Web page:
Tag Archives: Royal Newfoundland Regiment

Newfoundlanders with “The Diggers”

ARCHIVAL MOMENT

April 25, 1915

Newfoundlanders fought side by side with the men of Australia and New Zealand.

Newfoundlanders fought side by side with the men of Australia and New Zealand.

ANZAC (Australian and New Zealand Army Corps) Day is Australia and New Zealand’s most important national day of commemoration.  The day marks the anniversary of the first major military action fought by Australian and New Zealand forces on 25 April, 1915 in Gallipoli, Turkey.

The Australians and New Zealander’s stayed together and fought the Turks for eight months. They took part in battles that are forever etched in the military consciousness of their countries. In one battle alone at a place called Lone Pine, the Australians lost close to 2,200 men.

They won the ground and seven Victoria Crosses were earned in the process.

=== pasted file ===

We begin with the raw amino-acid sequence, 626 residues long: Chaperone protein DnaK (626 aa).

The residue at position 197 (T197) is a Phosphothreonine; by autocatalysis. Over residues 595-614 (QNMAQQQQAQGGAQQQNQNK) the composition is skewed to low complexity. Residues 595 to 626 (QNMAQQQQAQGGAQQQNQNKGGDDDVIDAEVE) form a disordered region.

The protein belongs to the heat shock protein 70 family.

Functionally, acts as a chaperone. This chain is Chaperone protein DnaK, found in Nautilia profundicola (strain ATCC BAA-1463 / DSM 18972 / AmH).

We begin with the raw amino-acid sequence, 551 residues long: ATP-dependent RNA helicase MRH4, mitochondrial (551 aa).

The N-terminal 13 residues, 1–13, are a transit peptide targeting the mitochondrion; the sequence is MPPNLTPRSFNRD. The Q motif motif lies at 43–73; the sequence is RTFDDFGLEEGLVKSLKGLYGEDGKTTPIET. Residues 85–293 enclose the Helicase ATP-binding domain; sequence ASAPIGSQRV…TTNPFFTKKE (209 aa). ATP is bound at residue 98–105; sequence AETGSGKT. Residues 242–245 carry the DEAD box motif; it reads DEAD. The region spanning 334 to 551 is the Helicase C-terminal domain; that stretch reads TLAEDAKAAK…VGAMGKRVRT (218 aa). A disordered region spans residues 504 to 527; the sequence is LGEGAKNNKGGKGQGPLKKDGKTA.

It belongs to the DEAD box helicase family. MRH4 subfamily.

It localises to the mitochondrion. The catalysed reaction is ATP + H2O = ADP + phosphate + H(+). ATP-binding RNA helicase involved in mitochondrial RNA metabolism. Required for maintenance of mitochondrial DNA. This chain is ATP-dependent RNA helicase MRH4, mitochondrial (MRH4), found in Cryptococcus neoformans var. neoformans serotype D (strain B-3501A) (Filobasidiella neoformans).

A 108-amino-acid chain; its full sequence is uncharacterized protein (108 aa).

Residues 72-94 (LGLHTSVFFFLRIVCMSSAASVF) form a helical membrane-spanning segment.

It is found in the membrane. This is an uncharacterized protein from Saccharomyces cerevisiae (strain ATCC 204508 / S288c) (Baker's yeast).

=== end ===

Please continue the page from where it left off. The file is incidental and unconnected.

Six months after the ANZAC forces had landed 1,076 Newfoundlanders came ashore along the shores of the Dardanelles Strait on September 20, 1915. The Newfoundlanders spent the first months digging trenches and keeping long night watches, spending time on the front line learning trench warfare techniques from the ANZAC forces (they had been dubbed with the nickname diggers).

The number of Australian and New Zealand casualties ran high, New Zealand: 2721 and Australia approximately 8700.

The lack of a military breakthrough convinced the Allies it was time to withdraw from Gallipoli. It was decided the Newfoundland Regiment would help in the difficult task of covering the evacuation of Allied troops onto waiting ships. This rearguard operation went well and the Newfoundlanders were among the last Allied soldiers to leave Turkey in January 1916.

During the almost four months the Newfoundland Regiment fought at Gallipoli, approximately 30 men died in action and 10 more died of disease.